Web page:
How to get rid of ring in toilet
How to get rid of a toilet ring may not be the easiest question to ask (it’s not a great dinner conversation), but it needs to be dealt with, and we are going to show you how.
Before we begin, it’s important to know why there is a ring in the toilet. If you think it is because it’s not on your household cleaning checklist, it’s likely not. It’s a little more complicated than that.
What causes toilet bowl ring?
A ring in your toilet can feel embarrassing because it gives the feeling that the house isn’t being cleaned properly. When in truth, this isn’t a matter of cleanliness as it is of external factors you likely aren’t even aware of!
The ring in your toilet is caused by one of two factors:
Hard water: Your toilet bowl can become discolored over time, but it isn’t a reflection of your bathroom cleaning schedule. The ring in your toilet is the result of hard water and a mixture of standing water in the bowl coupled with normal usage.
All water has minerals in it like iron and calcium, but hard water stains in a toilet are because the water has more than normal minerals in it, and these can stick on the inside of your toilet bowl (and other areas of your house where there is standing water). The ring is from the build-up of the waterline and from the water sitting awhile without being flushed.
Mold and bacteria: This can happen when a toilet isn’t used as often, as is the case with a guest room or basement bathroom. Black mold in a toilet can grow quickly if left unattended in the toilet bowl and needs to be handled fast.
Psst! Make sure to get our How to clean a bathroom checklist
Types of rings in a toilet bowl
Black, orange, and green rink
If you have a black, orange, or green ring in your toilet bowl, it is from mold or mildew buildup. This is usually due to moisture issues and not the quality of your water. It is very common to see mold or mildew build-up in wet parts of a bathroom like a toilet, shower, bathtub grout, and tiles.
How do I get rid of the black ring in my toilet?
Removing the ring is easy. Get a good toilet bowl cleaner; it’s better if it is mold or mildew specific, and squirt it around the inside of the bowl so that it can run onto the ring and soak in. Leave it in for the recommended time. Let it dissolve the ring as per the directions on the bottle.
When you come back, give it a scrub with the toilet brush and use the water in the bowl to scrub it. Try to refrain from using a hard brush as you do not want to scratch the finish of the bowl.
How to prevent mold and mildew ring in the toilet
The easiest way to prevent mold and mildew from building up and creating a ring in your toilet bowl is to make sure the area is properly ventilated. The more moisture accumulates in the bathroom, the more likely you are to experience this type of ring in your toilet. Frequent flushing of your toilet will also help so that there isn’t water sitting over time. A daily flush will go a long way to preventing a black ring.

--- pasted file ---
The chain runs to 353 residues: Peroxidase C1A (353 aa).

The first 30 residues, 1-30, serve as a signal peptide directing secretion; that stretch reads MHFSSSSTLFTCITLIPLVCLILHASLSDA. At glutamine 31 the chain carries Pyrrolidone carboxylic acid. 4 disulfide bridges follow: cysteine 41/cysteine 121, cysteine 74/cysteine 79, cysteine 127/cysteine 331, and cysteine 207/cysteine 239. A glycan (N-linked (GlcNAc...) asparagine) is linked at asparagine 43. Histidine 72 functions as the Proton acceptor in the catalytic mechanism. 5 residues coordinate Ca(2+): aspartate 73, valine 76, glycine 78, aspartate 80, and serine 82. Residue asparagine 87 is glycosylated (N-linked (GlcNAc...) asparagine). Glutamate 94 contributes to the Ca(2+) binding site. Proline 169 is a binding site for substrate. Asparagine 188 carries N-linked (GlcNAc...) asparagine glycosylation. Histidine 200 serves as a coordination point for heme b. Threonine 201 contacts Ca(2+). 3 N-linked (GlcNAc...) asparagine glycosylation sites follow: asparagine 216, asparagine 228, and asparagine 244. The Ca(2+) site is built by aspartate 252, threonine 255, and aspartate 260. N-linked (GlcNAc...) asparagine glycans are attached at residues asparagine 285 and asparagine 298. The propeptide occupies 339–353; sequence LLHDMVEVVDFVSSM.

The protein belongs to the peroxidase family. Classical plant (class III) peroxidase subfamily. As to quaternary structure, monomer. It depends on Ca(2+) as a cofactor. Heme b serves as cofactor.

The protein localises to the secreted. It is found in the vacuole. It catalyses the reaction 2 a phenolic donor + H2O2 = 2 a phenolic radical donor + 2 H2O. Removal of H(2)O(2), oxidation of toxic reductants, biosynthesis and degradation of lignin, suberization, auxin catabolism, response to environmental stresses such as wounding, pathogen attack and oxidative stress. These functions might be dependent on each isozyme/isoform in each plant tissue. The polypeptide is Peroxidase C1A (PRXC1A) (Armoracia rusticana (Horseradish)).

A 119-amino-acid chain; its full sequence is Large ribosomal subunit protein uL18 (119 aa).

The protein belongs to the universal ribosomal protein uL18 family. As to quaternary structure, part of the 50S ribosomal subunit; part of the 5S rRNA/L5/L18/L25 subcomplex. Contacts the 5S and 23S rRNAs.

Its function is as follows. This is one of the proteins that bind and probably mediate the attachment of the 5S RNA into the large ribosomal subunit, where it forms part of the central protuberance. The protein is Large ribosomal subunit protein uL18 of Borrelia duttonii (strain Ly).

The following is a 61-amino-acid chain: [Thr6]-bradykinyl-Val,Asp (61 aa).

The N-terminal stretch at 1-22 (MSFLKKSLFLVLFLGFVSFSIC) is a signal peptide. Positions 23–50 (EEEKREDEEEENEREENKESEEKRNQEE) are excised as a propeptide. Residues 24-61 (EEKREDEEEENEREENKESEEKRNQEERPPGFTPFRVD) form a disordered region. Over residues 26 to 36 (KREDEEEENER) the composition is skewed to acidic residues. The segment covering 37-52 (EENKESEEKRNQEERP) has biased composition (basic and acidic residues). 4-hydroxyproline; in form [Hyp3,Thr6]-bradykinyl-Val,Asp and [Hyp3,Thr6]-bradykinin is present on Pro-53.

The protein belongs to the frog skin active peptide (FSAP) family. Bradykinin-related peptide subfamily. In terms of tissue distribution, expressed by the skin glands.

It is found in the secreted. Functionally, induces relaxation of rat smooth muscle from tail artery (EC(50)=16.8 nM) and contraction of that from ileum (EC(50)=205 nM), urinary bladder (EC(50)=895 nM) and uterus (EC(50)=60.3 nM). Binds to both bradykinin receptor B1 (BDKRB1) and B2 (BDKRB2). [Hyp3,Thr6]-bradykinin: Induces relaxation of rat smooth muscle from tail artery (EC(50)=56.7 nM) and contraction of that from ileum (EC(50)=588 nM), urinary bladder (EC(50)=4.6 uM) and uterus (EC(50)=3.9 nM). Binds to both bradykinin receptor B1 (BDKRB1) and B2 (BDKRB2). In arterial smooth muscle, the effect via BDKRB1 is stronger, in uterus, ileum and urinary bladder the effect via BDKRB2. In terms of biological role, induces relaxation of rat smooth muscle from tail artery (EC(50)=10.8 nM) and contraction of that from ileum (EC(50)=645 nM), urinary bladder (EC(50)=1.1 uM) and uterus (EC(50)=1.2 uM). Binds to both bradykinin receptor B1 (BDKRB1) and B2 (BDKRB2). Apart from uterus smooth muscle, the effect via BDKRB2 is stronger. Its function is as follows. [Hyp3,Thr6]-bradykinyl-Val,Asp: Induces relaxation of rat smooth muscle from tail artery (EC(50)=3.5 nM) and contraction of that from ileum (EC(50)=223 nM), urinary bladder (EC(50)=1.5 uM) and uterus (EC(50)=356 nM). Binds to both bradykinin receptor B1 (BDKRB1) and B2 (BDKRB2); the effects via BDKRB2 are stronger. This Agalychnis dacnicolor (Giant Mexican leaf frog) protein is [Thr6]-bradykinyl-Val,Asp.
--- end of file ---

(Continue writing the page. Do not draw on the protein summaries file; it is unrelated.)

This is caused by a certain kind of airborne bacteria known as Serratia Marcescens and is not coming from your water but the air. This type of bacteria can cause damage, and you want to get rid of it quickly. It thrives in moist areas (like your toilet bowl), and sitting water can be a prime candidate for it.
How do I get rid of the pink ring in my toilet?
Getting rid of a pink ring in your toilet is easy. Use a toilet bowl cleaner and squirt it around the rim. Let it sit for some time. Then use a toilet scrubber to gently remove the toilet ring using the water in the bowl.
How to prevent pink ring in the toilet
After that, you will need to regularly maintain your toilet to prevent it from happening again. Because it is airborne, you will need to keep up with a bathroom cleaning routine and make it a part of your bathroom cleaning schedule. Flushing the toilet daily can go a long way to prevent the pink ring in your toilet from building up.
Red, Rust, and Brown ring in the toilet
If you have a red-brown or rust color in your toilet, it’s from too much iron in your water; these are common hard water stains and can be removed with some natural homemade cleaners.
How to remove rust ring in the toilet
How to remove hard water stains from a toilet is simple. There are several options for removing hard water stains from a toilet. Understanding that the water minerals have built up in the bowl and need to be removed.
To remove hard water stains from a toilet, use a baking soda and vinegar mixture, or a ¼ cup of borax and a cup of vinegar mixture (one or the other, not both) along with your toilet scrubber, and you should remove the mineral deposit build-up easily.
How to prevent hard water stains in the toilet
The best way to prevent this type of build-up in your water is to install an iron removal system on your main water supply as it comes into the house. This will help prevent the rust ring.
Another thing you may want to do is inspect your pipes. The iron could be coming from the pipes in the house. Either way, if you are going to attempt this, it’s best to bring in a plumber to see what option is right for your situation.